Receiver blocking is an important issue with FDD schemes, and often highly selective filters may be required. For cellular systems using FDD, filters are required within the base station and also the handset to ensure sufficient isolation of the transmitter signal without desensitising the receiver. While cost is not such a significant driver for the base stations, placing a filter into the handsets is more of an issue.
The use of an FDD system does enable true simultaneous transmission and reception of signals. However two channels are required and this may not always use the available spectrum efficiently.
The spectrum used for FDD systems is allocated by the regulatory authorities. As there is a frequency separation between the uplink and downlink directions, it is not normally possible to reallocate spectrum to change the balance between the capacity of the uplink and downlink directions if there are changing capacity requirements for each direction.
Time division duplex, TDD
The other system uses only a single frequency and it shares the channel between transmission and reception, spacing them apart by multiplexing the two signals on a time basis. Time Division Duplex, TDD, is used with data transmissions (data or digitised voice), transmitting a short burst of data in each direction. As the transmission periods are relatively short no time delay is noticed on voice transmissions resulting from the time delays introduced by using TDD.
While FDD transmissions require a guard band between the transmitter and receiver frequencies, TDD schemes require a guard time or guard interval between transmission and reception. This must be sufficient to allow the signals travelling from the remote transmitter to arrive before a transmission is started and the receiver inhibited. Although this delay is relatively short, when changing between transmission and reception many times a second, even a small guard time can reduce the efficiency of the system as a percentage of the time must be used for the guard interval. For systems communicating over short distances, e.g. up to a mile or so the guard interval is normally small and acceptable. For greater distances it may become an issue.
The guard interval required for TDD will comprise two main elements:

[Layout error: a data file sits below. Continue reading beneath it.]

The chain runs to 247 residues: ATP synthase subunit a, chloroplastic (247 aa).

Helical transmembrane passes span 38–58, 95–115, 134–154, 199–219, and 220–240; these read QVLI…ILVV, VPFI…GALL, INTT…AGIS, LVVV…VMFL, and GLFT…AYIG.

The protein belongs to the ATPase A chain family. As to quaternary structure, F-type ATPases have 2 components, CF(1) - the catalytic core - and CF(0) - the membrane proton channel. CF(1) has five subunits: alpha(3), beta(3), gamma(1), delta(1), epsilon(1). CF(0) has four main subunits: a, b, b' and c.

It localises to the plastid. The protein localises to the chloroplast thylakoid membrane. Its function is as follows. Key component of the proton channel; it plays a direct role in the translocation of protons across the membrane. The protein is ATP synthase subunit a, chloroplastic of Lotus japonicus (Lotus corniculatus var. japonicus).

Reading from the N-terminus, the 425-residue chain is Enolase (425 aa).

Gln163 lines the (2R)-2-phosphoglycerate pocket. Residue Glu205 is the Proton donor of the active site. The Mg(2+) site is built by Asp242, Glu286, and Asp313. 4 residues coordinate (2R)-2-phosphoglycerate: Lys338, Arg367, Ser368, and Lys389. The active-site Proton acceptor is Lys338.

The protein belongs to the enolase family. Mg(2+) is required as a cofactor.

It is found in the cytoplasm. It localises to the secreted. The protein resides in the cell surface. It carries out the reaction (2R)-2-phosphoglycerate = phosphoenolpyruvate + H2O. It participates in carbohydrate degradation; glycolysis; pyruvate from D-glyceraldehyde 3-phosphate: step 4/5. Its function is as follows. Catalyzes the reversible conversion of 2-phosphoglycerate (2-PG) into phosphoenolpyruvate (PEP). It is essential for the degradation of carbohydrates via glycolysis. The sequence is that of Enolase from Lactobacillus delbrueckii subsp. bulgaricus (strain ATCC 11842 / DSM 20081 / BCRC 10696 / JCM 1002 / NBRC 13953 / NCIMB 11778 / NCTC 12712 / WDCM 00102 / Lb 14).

- A time allowance for the propagation delay for any transmissions from the remote transmitter to arrive at the receiver. This will depend upon the distances involved, but it takes 3.3 microseconds to travel a kilometre, 5.4 microseconds to travel 1 mile.
- A time allowance for the transmitter receiver to change from receive to transmit. Switching speeds can vary considerably between equipments but can take a few microseconds.
As a result, TDD is not normally suitable for use over long distances as the guard time increases and the channel efficiency falls. Also transmit receive switching must be fast.
It is often found that traffic in both directions is not balanced. Typically there is more data travelling in the downlink direction of a cellular telecommunications system. This means that, ideally, the capacity should be greater in the downlink direction. Using a TDD system it is possible to change the capacity in either direction relatively easily by changing the number of time slots allocated to each direction. Often this is dynamically configurable so it can be altered to match the demand.
A further aspect to be noted with TDD transmissions is the aspect of latency. As data may not be able to be routed immediately onto a transmission as a result of the time multiplexing between transmit and receive, there will be a small delay between the data being generated and it being actually transmitted. Typically this may be a few milliseconds dependent upon the frame times, but in some applications it may be of interest, although for normal digitised speak, there would be no noticeable delay.